Ginger Fried Tofu

deep fried ginger tofu

This is a vegan take on ginger beef. It’s not a fake beef; it’s using tofu. I didn’t expect the same texture of beef when replacing it with tofu. That’s fine though, because the real key to this dish is in the sauce. And that, my friends, is amazing.

(Random Disclaimer: Amazing but not really healthy. Fried tofu, sweet ginger sauce, over white rice. Yeah probably not my healthiest dish. But every once in a while, a treat like this is welcomed.)

I have made this a couple times now, with different types of tofu, and cut in different ways because I thought maybe it should sort of look like ginger beef strips. I changed my mind this last time I made it.

Here are your tofu options:

Use firm tofu, press it, and slice it into strips then fry it in the deep-fryer. This will have a chewier texture – perhaps one might call it … meatier. This method of frying it was a hit with the meat-eaters I tested the recipe with a couple weeks back.

Use medium tofu, sliced into strips, gently lay it into the deep-fryer basket (medium tofu is very soft and delicate), then fry it. The tofu will be light and airy in some spots but will crisp up quite a lot. It won’t be chewy like the firm tofu but it will be really crunchy if you’re into that texture. Also was acceptable to those I tested it out on.

Use medium tofu, cut into cubes, then fry it in the deep-fryer. The tofu will be softer and have a smooth texture on the inside. The outside – when browned like shown below – will have a nice crunch to it still. The cubes should be light and airy inside and crunchy on the outside.

My favorite is the last. It’s the easiest. And I like the texture of the tofu the best here.

deep fried tofu

Doesn’t that texture look amazing? It’s like what you’d get from the restaurants. So, I’m pretty proud of myself right now. And it’s so easy to fry tofu guys. We have a deep-fryer for things like this, falafels, homemade fries, and pakora. If you don’t have a deep-fryer you can likely find fried tofu chunks in the same area as fresh tofu. I’d throw it on a baking sheet in a 350 degree oven to help warm it through and crisp it up a bit. (I feel I need to state the obvious – it won’t be the same as frying it fresh yourself.)

medium tofu

medium tofu – cubed and ready to hit the fryer

Okay so enough about the tofu. I had said the main star of this dish was the sauce. So let’s get right down to it. It’s a super simple sauce. Just a few ingredients, really.

grated carrot

grated carrot for the ginger sauce

carrots, ginger, garlic, green onions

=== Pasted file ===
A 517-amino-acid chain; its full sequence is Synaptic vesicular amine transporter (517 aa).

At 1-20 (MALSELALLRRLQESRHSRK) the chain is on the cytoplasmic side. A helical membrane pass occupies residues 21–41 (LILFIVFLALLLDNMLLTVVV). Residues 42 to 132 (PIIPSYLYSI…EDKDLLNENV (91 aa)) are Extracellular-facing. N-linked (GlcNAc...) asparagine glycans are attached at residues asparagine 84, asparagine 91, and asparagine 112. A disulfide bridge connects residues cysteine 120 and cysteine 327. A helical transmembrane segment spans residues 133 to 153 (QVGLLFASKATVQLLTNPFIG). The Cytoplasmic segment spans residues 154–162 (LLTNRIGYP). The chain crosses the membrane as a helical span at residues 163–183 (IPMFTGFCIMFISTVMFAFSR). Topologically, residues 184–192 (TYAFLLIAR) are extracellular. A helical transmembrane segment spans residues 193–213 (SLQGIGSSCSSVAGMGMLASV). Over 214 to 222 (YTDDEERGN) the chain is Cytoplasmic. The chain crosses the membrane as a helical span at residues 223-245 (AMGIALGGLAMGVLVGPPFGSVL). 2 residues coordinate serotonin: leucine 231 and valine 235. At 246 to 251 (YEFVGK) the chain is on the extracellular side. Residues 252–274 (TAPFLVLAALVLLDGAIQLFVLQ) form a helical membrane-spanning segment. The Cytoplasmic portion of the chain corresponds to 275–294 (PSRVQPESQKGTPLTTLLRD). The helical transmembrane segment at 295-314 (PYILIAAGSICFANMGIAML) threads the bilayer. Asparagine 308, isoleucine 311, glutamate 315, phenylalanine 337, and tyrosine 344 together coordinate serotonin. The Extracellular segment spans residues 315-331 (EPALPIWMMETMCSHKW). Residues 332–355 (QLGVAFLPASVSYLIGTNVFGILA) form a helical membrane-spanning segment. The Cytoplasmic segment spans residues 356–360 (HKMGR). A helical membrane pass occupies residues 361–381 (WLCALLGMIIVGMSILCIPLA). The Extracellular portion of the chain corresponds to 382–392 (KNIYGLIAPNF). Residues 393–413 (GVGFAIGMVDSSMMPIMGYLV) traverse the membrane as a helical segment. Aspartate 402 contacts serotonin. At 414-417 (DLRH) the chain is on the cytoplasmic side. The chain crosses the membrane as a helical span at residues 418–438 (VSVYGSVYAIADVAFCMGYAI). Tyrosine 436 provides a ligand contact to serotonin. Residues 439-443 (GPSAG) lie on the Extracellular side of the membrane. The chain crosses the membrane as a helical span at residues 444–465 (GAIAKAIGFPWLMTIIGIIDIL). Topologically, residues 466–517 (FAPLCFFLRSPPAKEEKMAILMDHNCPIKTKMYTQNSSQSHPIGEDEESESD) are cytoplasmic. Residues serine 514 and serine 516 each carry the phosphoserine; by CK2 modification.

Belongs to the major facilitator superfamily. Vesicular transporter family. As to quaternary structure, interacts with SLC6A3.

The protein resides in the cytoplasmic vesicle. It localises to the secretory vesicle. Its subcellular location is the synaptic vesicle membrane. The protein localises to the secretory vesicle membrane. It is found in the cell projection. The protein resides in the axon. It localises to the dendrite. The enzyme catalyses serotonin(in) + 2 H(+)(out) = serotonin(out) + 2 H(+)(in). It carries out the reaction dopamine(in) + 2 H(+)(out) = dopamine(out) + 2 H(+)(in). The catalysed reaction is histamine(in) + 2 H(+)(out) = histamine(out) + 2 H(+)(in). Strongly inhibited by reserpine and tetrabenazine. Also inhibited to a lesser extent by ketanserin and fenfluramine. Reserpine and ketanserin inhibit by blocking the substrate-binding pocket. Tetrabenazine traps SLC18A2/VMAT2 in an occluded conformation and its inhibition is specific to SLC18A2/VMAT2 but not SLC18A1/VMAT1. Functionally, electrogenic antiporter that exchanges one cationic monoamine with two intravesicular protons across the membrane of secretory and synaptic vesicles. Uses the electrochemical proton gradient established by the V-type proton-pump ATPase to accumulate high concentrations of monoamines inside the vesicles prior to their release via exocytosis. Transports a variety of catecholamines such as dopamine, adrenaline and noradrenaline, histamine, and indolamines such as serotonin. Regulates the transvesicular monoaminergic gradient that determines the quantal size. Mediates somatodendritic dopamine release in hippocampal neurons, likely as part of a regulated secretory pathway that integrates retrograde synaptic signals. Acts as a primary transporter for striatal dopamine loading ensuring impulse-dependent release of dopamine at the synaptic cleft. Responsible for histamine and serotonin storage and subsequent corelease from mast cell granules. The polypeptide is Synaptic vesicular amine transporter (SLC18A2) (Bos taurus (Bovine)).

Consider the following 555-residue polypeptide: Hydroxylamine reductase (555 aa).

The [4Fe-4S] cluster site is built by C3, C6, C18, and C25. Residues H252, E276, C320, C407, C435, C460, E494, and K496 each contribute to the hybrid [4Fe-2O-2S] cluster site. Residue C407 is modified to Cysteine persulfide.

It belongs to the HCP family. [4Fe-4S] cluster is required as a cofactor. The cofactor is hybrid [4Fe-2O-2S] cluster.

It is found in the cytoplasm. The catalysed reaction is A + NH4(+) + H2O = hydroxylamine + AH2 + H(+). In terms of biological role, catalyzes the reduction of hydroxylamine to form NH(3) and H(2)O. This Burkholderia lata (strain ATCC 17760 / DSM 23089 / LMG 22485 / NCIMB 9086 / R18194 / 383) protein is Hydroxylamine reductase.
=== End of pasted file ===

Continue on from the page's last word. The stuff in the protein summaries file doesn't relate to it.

sauteed carrots, ginger, garlic and green onions

ginger sauce

ginger tofu sauce

The great thing about this sauce is it sort of soaks up into the fried tofu cubes once it’s all mixed together. It really is an amazing thing. The tofu cubes don’t get soggy or anything, but just pull in enough of that gingery saucy yumminess to soften any extra crispy bits slightly.

crispy ginger tofu

crispy ginger tofu

(Oh and by the way, the sort of hair-like thing at the bottom left of this picture is not actually a hair. I checked after taking the photo. It does resemble a Sophie hair quite a bit. But no, it’s actually a bit of that fibrous part of ginger that sometimes happens when you grate it. If you don’t believe me, that’s okay too. Dog hair (or my hair, for that matter) in food in this household is not an unusual sight.)

4.0 from 1 reviews
Ginger Fried Tofu
 
Prep time
Cook time
Total time
 
A vegan and gluten free Asian-inspired ginger sauced tofu dish.
Author:
Recipe type: Main Course
Cuisine: Chinese/Vietnamese
Serves: 6
Ingredients
  • 2 packages medium tofu, drained
  • Peanut or vegetable oil, for frying
  • 1⅓ cups grated carrots (about 3 large carrots)
  • 1 bunch green onions, finely chopped (about 6 stalks)
  • ½ cup fresh ginger, finely chopped
  • 8 cloves garlic, minced
  • 1 tablespoon olive oil
  • 6 tablespoons Bragg's Liquid Soy Seasoning (or other gluten-free soy sauce)
  • 4 tablespoons apple cider vinegar
  • 4 tablespoons white wine
  • 2 tablespoons sesame oil
  • 1 cup granulated sugar
  • ½ - 1 teaspoon red chili flakes
Instructions
  1. Heat oil in deep-fryer to 375°F.
  2. Cut each cake of tofu into 1 inch cubes. Gently place into fryer basket and lower into hot oil. Cover deep-fryer and let fry about 10 minutes until cubes are golden brown.
  3. Meanwhile, heat olive oil in a large skillet over medium heat.
  4. Saute grated carrot, chopped green onion, ginger and garlic for about 5 minutes until carrot begins to soften.
  5. Add Bragg's, apple cider vinegar, white wine, sesame oil, sugar and chili flakes.
  6. Stir to dissolve sugar and allow mixture to simmer for another 8-10 minutes.
  7. Add in fried tofu cubes to coat with the mixture.
  8. Serve hot over rice.

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22 Responses to “Ginger Fried Tofu”

  1. October 11, 2012 at 1:30 pm #

    This recipe looks amazing! I never fry anything, but I know I’d love this recipe. Maybe I’ll have to try frying for this one! :-)

    • October 11, 2012 at 7:39 pm #

      We rarely pull out the deep-fryer. Well, actually, if Levi had his way we’d be frying up pakora and home fries every night. But for a treat once in a while it is nice to have a bit of crispy fried tofu like the restaurants do it.